The term "engaged Buddhism" was coined by the Zen teacher Thich Nhat Hanh as a way of asserting that Buddhism should not be passive or otherworldly, but on the contrary, that Buddhists should be deeply, compassionately involved in every aspect of society where suffering arises. Not Turning Away is a treasury of writings on the philosophy and practice of engaged Buddhism by some of the most well-known and respected figures in the movement, gleaned from the pages of the magazine that is the primary forum for engaged Buddhism in America and elsewhere: Turning Wheel: The Journal of the Buddhist Peace Fellowship.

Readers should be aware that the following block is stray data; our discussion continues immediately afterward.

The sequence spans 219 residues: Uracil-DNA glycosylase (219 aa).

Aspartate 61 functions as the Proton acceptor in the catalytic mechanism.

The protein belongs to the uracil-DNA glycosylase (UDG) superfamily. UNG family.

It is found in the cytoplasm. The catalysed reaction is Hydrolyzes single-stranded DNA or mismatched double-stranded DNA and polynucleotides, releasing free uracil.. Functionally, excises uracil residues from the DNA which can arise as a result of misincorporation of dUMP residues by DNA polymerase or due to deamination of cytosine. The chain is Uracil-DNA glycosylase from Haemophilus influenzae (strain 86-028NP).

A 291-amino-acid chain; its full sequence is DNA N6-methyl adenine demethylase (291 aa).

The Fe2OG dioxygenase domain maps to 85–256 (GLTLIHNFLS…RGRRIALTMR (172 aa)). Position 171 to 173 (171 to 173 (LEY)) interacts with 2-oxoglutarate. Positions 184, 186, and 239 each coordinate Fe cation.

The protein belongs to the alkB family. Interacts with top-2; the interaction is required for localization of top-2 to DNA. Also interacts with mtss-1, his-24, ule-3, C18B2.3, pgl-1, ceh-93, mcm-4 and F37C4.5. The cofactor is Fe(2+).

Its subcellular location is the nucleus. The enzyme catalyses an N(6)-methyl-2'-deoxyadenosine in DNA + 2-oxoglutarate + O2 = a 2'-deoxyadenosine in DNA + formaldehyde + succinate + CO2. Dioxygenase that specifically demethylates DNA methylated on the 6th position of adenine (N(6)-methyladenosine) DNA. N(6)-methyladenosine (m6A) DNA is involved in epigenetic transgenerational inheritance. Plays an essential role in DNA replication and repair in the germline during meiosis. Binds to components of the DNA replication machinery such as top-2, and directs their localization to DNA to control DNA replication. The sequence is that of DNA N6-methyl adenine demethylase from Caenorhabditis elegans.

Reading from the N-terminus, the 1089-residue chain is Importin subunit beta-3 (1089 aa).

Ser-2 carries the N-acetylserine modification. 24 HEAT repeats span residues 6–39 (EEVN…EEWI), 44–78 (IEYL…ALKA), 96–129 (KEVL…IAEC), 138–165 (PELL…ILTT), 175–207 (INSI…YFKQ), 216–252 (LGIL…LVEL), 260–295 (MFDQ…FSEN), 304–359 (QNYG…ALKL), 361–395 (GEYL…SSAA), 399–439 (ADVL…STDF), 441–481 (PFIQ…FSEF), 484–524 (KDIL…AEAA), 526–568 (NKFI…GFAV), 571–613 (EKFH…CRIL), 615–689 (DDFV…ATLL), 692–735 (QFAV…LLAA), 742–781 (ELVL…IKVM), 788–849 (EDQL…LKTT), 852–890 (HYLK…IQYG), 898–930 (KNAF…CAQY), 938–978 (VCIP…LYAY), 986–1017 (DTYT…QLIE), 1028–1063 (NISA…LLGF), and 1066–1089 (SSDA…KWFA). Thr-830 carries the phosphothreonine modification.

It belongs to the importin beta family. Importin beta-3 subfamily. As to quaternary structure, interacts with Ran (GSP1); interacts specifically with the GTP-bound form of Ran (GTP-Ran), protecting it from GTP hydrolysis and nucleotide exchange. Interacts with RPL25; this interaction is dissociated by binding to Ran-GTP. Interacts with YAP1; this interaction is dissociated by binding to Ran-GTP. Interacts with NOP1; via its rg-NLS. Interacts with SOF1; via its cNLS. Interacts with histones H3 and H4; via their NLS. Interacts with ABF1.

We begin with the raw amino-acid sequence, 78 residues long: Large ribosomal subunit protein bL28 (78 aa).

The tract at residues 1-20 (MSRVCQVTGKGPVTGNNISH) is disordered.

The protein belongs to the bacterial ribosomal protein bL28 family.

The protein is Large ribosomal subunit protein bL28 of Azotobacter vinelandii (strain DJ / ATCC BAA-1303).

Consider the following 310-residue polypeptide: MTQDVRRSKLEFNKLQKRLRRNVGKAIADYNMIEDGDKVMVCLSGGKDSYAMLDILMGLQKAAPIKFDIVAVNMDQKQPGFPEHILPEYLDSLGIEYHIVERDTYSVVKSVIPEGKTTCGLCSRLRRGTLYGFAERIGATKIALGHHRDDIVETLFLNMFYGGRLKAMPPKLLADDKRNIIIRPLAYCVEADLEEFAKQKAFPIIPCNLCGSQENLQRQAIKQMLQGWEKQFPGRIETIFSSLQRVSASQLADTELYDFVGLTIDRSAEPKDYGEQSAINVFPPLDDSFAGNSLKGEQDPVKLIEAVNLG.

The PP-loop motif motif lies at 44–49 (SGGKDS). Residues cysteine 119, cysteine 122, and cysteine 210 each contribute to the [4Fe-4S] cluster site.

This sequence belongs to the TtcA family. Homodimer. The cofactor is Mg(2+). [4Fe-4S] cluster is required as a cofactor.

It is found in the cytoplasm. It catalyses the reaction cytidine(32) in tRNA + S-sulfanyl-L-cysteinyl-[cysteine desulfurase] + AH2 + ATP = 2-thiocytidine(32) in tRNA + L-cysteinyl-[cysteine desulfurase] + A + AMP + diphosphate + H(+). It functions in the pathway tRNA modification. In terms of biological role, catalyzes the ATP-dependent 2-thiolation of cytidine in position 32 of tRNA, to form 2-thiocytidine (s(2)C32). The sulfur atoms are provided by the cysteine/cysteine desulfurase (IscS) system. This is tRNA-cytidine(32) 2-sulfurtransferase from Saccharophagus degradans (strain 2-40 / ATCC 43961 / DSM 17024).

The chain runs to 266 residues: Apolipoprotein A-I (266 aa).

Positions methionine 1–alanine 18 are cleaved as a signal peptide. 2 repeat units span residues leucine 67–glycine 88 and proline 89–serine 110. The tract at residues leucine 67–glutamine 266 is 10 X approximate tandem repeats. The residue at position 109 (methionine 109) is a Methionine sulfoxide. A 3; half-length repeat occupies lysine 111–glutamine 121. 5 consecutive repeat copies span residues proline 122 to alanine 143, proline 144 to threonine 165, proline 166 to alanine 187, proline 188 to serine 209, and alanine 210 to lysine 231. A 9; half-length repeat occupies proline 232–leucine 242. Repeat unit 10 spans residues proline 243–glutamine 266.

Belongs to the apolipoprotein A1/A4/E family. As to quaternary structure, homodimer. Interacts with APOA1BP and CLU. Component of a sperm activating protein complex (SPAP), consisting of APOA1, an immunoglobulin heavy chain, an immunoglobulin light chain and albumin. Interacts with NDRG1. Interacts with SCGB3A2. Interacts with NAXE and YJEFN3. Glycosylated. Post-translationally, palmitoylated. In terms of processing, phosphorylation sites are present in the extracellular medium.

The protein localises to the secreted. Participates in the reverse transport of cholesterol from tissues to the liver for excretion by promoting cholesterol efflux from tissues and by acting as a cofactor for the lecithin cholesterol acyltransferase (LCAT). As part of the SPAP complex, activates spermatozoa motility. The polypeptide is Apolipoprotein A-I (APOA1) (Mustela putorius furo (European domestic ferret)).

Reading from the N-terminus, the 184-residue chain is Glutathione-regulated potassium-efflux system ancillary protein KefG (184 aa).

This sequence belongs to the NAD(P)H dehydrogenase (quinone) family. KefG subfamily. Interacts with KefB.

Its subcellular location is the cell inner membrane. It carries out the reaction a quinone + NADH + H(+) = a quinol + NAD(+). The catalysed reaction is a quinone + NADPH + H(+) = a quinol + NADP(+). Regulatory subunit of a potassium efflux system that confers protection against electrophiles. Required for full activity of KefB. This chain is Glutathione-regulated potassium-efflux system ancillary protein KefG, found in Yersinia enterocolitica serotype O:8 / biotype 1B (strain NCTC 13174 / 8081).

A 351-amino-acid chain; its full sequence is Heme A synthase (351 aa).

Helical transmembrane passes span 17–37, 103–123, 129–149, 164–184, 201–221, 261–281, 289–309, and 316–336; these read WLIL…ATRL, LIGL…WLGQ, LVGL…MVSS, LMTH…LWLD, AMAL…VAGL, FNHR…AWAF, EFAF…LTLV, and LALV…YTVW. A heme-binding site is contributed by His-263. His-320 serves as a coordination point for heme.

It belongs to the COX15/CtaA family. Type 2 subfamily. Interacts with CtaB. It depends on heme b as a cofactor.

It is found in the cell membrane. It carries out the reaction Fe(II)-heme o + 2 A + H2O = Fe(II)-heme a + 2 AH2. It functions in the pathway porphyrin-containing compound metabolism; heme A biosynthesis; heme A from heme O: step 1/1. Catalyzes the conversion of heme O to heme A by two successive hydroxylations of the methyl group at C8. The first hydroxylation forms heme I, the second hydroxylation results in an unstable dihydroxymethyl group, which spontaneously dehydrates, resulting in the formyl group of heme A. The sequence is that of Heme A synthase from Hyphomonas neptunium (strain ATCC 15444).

Not Turning Away provides a history of the engaged Buddhism movement, an analysis of its underlying principles, and inspiring practical examples of real people's experiences in putting spiritual practice to the test on the personal, national, and global levels. The range of topics—from political oppression to prison work, disability, racism, poverty, nonviolence, forgiveness, the student-teacher relationship, and homelessness—demonstrates the applicability of Buddhist teaching to every concern of modern life.
Jan Chozen Bays
Melody Ermachild Chavis
Zoketsu Norman Fischer
Thich Nhat Hanh
Jarvis Jay Masters
Wendy Egyoku Nakao
"Moon, longtime editor of the Buddhist Peace Fellowship's journal Turning Wheel , has anthologized some of the journal's best articles into the current book. . . . Moon's real brilliance is insisting on essays that eschew the hypothetical. Instead they describe frankly the intimate joys, humor, failures, even despair, of practicing engaged Buddhism." —Publishers Weekly